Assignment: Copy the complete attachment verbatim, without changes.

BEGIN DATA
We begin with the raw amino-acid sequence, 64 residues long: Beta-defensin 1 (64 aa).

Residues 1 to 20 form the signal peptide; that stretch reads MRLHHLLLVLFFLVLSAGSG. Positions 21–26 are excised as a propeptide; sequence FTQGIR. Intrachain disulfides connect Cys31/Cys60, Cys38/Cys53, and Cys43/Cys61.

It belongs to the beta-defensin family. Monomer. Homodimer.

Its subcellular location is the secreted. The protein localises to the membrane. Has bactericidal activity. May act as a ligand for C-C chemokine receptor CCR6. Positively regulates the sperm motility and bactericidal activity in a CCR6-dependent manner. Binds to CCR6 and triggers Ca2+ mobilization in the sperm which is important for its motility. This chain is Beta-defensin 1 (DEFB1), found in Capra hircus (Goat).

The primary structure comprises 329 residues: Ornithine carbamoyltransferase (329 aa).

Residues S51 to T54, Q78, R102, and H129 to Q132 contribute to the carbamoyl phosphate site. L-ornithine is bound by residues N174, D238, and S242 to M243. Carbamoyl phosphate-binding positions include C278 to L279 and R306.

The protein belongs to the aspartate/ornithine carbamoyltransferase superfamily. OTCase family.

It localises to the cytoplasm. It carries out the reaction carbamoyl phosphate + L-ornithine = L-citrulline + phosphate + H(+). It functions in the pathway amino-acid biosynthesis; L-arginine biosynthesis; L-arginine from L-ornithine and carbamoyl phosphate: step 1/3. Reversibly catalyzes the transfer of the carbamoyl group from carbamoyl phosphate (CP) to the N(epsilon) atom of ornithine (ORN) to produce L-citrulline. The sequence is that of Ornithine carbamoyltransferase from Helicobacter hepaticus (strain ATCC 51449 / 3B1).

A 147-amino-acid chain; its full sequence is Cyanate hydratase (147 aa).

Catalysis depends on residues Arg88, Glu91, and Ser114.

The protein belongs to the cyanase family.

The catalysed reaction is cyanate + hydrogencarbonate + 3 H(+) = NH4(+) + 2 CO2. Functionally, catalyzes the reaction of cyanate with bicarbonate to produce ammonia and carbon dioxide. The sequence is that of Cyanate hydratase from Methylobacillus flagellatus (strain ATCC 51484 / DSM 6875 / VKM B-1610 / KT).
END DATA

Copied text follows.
We begin with the raw amino-acid sequence, 64 residues long: Beta-defensin 1 (64 aa).

Residues 1 to 20 form the signal peptide; that stretch reads MRLHHLLLVLFFLVLSAGSG. Positions 21–26 are excised as a propeptide; sequence FTQGIR. Intrachain disulfides connect Cys31/Cys60, Cys38/Cys53, and Cys43/Cys61.

It belongs to the beta-defensin family. Monomer. Homodimer.

Its subcellular location is the secreted. The protein localises to the membrane. Has bactericidal activity. May act as a ligand for C-C chemokine receptor CCR6. Positively regulates the sperm motility and bactericidal activity in a CCR6-dependent manner. Binds to CCR6 and triggers Ca2+ mobilization in the sperm which is important for its motility. This chain is Beta-defensin 1 (DEFB1), found in Capra hircus (Goat).

The primary structure comprises 329 residues: Ornithine carbamoyltransferase (329 aa).

Residues S51 to T54, Q78, R102, and H129 to Q132 contribute to the carbamoyl phosphate site. L-ornithine is bound by residues N174, D238, and S242 to M243. Carbamoyl phosphate-binding positions include C278 to L279 and R306.

The protein belongs to the aspartate/ornithine carbamoyltransferase superfamily. OTCase family.

It localises to the cytoplasm. It carries out the reaction carbamoyl phosphate + L-ornithine = L-citrulline + phosphate + H(+). It functions in the pathway amino-acid biosynthesis; L-arginine biosynthesis; L-arginine from L-ornithine and carbamoyl phosphate: step 1/3. Reversibly catalyzes the transfer of the carbamoyl group from carbamoyl phosphate (CP) to the N(epsilon) atom of ornithine (ORN) to produce L-citrulline. The sequence is that of Ornithine carbamoyltransferase from Helicobacter hepaticus (strain ATCC 51449 / 3B1).

A 147-amino-acid chain; its full sequence is Cyanate hydratase (147 aa).

Catalysis depends on residues Arg88, Glu91, and Ser114.

The protein belongs to the cyanase family.

The catalysed reaction is cyanate + hydrogencarbonate + 3 H(+) = NH4(+) + 2 CO2. Functionally, catalyzes the reaction of cyanate with bicarbonate to produce ammonia and carbon dioxide. The sequence is that of Cyanate hydratase from Methylobacillus flagellatus (strain ATCC 51484 / DSM 6875 / VKM B-1610 / KT).